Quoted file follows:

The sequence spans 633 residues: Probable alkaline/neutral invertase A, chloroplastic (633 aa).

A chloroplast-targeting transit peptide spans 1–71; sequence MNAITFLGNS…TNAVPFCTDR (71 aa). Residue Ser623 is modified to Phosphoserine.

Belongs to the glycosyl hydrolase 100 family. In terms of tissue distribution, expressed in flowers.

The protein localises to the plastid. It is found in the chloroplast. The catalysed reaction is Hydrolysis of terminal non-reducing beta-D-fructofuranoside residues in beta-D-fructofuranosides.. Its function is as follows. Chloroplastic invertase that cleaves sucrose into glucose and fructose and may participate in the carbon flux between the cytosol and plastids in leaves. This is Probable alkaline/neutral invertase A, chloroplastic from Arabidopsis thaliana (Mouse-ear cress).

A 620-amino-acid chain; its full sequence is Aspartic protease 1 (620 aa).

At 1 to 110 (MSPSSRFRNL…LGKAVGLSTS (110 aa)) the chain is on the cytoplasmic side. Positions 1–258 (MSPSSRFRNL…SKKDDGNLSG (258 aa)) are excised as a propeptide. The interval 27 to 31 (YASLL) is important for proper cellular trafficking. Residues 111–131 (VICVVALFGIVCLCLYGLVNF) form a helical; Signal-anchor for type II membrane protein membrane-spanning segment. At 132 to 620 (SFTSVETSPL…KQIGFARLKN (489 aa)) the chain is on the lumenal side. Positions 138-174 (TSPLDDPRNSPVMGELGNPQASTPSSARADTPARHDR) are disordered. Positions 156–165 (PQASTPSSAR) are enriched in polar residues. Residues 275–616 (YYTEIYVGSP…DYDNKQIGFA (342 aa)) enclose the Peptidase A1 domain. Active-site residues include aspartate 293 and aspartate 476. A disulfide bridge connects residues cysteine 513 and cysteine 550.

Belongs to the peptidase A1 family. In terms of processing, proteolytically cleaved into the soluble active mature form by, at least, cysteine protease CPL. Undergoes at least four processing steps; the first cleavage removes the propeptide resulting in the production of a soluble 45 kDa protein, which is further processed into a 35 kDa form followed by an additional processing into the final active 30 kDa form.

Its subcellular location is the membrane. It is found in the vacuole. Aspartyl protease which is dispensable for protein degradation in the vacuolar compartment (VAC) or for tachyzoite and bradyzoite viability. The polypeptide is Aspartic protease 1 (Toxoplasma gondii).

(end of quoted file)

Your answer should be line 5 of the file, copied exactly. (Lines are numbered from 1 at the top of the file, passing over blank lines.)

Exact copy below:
A 620-amino-acid chain; its full sequence is Aspartic protease 1 (620 aa).